used to be a good fruit veggie store Seeds of Life on 24th haven;t shopped for food in that area in yrars. As to butcher/source for tongue a Chinese run place on Mission @ 23rd open seven days also seems to carry goat. I will say in passing, I miss webvan for the I don't need to choose items which shopping for is boring. When I am working in SF, I tend to hit up Bi Rite on my way to BART if the path works--other times I pick my route home to pass some other food source.
Where I live in N Oakland I have WFM 1o min walk, Safeway AND an indie veggie store, a butcher, a bakery all 12-14 min walk in a different direction and five minutes further walk a TJ. The TJ,Safeway,etc group are on the walk home from a BART station so they aren't really out of the way.

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jon said...

there are a surprisingly high number of supermarkets and grocery stores in and around downtown portland...

-a downtown portland safeway (directly on streetcar line)
-a pearl district safeway (directly on streetcar line)
-a pearl district whole foods (1 blk from streetcar line)
-a northwest portland fred meyer (2-3 blks from max light rail)
-a northwest portland zupans (indie supermarket)
-northwest portland 'city market' (indie grocery store) (2 blks from streetcar line)
-pearl district 'little green grocer' (indie grocery store) (directly on streetcar line)

spring thru fall there is a farmers market held in the heart of the pearl district and right on the streetcar line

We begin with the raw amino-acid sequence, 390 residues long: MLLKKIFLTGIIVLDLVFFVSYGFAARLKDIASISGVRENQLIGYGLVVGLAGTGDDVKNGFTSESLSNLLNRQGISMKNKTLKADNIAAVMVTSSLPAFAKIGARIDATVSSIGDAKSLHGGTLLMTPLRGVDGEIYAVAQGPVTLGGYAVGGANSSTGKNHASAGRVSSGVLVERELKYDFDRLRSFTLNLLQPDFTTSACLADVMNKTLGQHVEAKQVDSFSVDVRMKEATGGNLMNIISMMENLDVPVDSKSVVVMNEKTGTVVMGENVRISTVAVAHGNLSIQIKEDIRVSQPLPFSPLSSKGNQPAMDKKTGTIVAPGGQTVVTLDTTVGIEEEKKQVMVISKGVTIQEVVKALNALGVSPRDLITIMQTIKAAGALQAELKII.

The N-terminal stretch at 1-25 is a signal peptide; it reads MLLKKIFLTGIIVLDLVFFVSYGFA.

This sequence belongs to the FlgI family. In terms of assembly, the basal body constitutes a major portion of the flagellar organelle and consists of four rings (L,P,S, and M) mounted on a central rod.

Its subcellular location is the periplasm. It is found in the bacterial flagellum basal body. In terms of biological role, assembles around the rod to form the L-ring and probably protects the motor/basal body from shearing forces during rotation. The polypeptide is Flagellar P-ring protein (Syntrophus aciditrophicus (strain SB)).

and year round there is a farmers market held at portland state university practically in downtown and also right on the streetcar

plus there is serious talk of building a permanent indoor public market in or near downtown portland and an asian supermarket (uwajimaya) in chinatown which is pretty much downtown.

Rhywun said...

The thing is you don't really *NEED* a supermarket.

Well, that's like saying I don't *need* cable television or high-speed internet. I.e. it's true but rather beside the point. One of the reasons I live in "the big city" is to have *more* choices, not less. The incredible deficit of supermarkets in my area is due to a failure of imagination. Something like 50% of the households in my neighborhood don't own a car--yet the assumption is that a supermarket requires oceans of parking and therefore doesn't get built (there is no room for such a thing--my neighborhood is too dense).

PS. My old neighborhood, Astoria, was fairly similar to Bay Ridge in terms of density and income, yet there were at least 4 large supermarkets in walking distance. Two of them directly off subway stations.

Alon Levy said...

Most of the daily life necessities can be bought at other, smaller kinds of businesses.

It depends on where you live. In low-income neighborhoods, it's very hard to find any fruit and vegetables, much less fresh ones. On my Central Harlem block, the only available produce is at Pathmark, which is low-quality, or at a store that's a kilometer away up a steep hill. (Harlem is revitalizing, but its median household income is still barely half the national average, and away from 125th Street it's really run-down.)